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Dose-escalated simultaneous integrated boost radiotherapy in early breast cancer (IMPORT HIGH): a multicentre, phase 3, non-inferiority, open-label, randomised controlled trial.

Coles, Charlotte E; Haviland, Joanne S; Kirby, Anna M; Griffin, Clare L; Sydenham, Mark A; Titley, Jenny C; Bhattacharya, Indrani; Brunt, A Murray; Chan, H Y Charlie; Donovan, Ellen M; Eaton, David J; Emson, Marie; Hopwood, Penny; Jefford, Monica L; Lightowlers, Sara V; Sawyer, Elinor J; Syndikus, Isabel; Tsang, Yat M; Twyman, Nicola I; Yarnold, John R; Bliss, Judith M

Authors

Charlotte E Coles

Joanne S Haviland

Anna M Kirby

Clare L Griffin

Mark A Sydenham

Jenny C Titley

Indrani Bhattacharya

H Y Charlie Chan

Ellen M Donovan

David J Eaton

Marie Emson

Penny Hopwood

Monica L Jefford

Sara V Lightowlers

Elinor J Sawyer

Isabel Syndikus

Yat M Tsang

Nicola I Twyman

John R Yarnold

Judith M Bliss



Abstract

A tumour-bed boost delivered after whole-breast radiotherapy increases local cancer-control rates but requires more patient visits and can increase breast hardness. IMPORT HIGH tested simultaneous integrated boost against sequential boost with the aim of reducing treatment duration while maintaining excellent local control and similar or reduced toxicity. IMPORT HIGH is a phase 3, non-inferiority, open-label, randomised controlled trial that recruited women after breast-conserving surgery for pT1-3pN0-3aM0 invasive carcinoma from radiotherapy and referral centres in the UK. Patients were randomly allocated to receive one of three treatments in a 1:1:1 ratio, with computer-generated random permuted blocks used to stratify patients by centre. The control group received 40 Gy in 15 fractions to the whole breast and 16 Gy in 8 fractions sequential photon tumour-bed boost. Test group 1 received 36 Gy in 15 fractions to the whole breast, 40 Gy in 15 fractions to the partial breast, and 48 Gy in 15 fractions concomitant photon boost to the tumour-bed volume. Test group 2 received 36 Gy in 15 fractions to the whole breast, 40 Gy in 15 fractions to the partial breast, and 53 Gy in 15 fractions concomitant photon boost to the tumour-bed volume. The boost clinical target volume was the clip-defined tumour bed. Patients and clinicians were not masked to treatment allocation. The primary endpoint was ipsilateral breast tumour relapse (IBTR) analysed by intention to treat; assuming 5% 5-year incidence with the control group, non-inferiority was predefined as 3% or less absolute excess in the test groups (upper limit of two-sided 95% CI). Adverse events were assessed by clinicians, patients, and photographs. This trial is registered with the ISRCTN registry, ISRCTN47437448, and is closed to new participants. Between March 4, 2009, and Sept 16, 2015, 2617 patients were recruited. 871 individuals were assigned to the control group, 874 to test group 1, and 872 to test group 2. Median boost clinical target volume was 13 cm (IQR 7 to 22). At a median follow-up of 74 months there were 76 IBTR events (20 for the control group, 21 for test group 1, and 35 for test group 2). 5-year IBTR incidence was 1·9% (95% CI 1·2 to 3·1) for the control group, 2·0% (1·2 to 3·2) for test group 1, and 3·2% (2·2 to 4·7) for test group 2. The estimated absolute differences versus the control group were 0·1% (-0·8 to 1·7) for test group 1 and 1·4% (0·03 to 3·8) for test group 2. The upper confidence limit for test group 1 versus the control group indicated non-inferiority for 48 Gy. Cumulative 5-year incidence of clinician-reported moderate or marked breast induration was 11·5% for the control group, 10·6% for test group 1 (p=0·40 vs control group), and 15·5% for test group 2 (p=0·015 vs control group). In all groups 5-year IBTR incidence was lower than the 5% originally expected regardless of boost sequencing. Dose-escalation is not advantageous. 5-year moderate or marked adverse event rates were low using small boost volumes. Simultaneous integrated boost in IMPORT HIGH was safe and reduced patient visits. Cancer Research UK. [Abstract copyright: Copyright © 2023 The Author(s). Published by Elsevier Ltd. This is an Open Access article under the CC BY 4.0 license. Published by Elsevier Ltd.. All rights reserved.]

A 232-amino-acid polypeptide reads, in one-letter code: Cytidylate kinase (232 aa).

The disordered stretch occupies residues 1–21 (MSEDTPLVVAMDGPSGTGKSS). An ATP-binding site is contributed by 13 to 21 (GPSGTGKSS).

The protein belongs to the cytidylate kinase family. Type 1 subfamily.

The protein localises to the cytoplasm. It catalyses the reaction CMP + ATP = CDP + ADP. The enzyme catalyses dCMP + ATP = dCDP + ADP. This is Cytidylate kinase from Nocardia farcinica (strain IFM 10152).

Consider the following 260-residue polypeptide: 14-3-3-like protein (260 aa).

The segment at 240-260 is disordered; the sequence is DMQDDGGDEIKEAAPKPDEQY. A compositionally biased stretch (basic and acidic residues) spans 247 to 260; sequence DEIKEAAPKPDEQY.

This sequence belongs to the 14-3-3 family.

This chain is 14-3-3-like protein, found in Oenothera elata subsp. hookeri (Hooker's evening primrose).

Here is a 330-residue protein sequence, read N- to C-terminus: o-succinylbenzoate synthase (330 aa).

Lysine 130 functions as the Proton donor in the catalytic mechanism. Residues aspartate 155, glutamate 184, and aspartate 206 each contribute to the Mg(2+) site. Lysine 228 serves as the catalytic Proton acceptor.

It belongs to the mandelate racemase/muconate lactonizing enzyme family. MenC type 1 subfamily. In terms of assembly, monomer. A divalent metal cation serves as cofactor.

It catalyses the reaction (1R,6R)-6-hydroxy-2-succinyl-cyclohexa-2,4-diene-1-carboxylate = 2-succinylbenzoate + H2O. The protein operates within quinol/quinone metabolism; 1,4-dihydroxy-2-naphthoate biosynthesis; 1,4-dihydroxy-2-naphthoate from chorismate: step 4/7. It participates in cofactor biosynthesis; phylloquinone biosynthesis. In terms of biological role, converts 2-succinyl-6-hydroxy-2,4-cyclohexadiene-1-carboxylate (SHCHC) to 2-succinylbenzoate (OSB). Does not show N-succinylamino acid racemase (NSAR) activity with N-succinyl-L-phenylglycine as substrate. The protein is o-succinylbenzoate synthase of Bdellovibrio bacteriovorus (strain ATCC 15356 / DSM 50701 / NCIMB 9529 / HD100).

Journal Article Type Article
Acceptance Date Mar 17, 2023
Online Publication Date Jun 8, 2023
Deposit Date Jul 4, 2023
Journal Lancet (London, England)
Print ISSN 0140-6736
Electronic ISSN 1474-547X
Publisher Elsevier
Peer Reviewed Peer Reviewed
Volume 401
Issue 10394
Pages 2124-2137
DOI https://doi.org/10.1016/S0140-6736%2823%2900619-0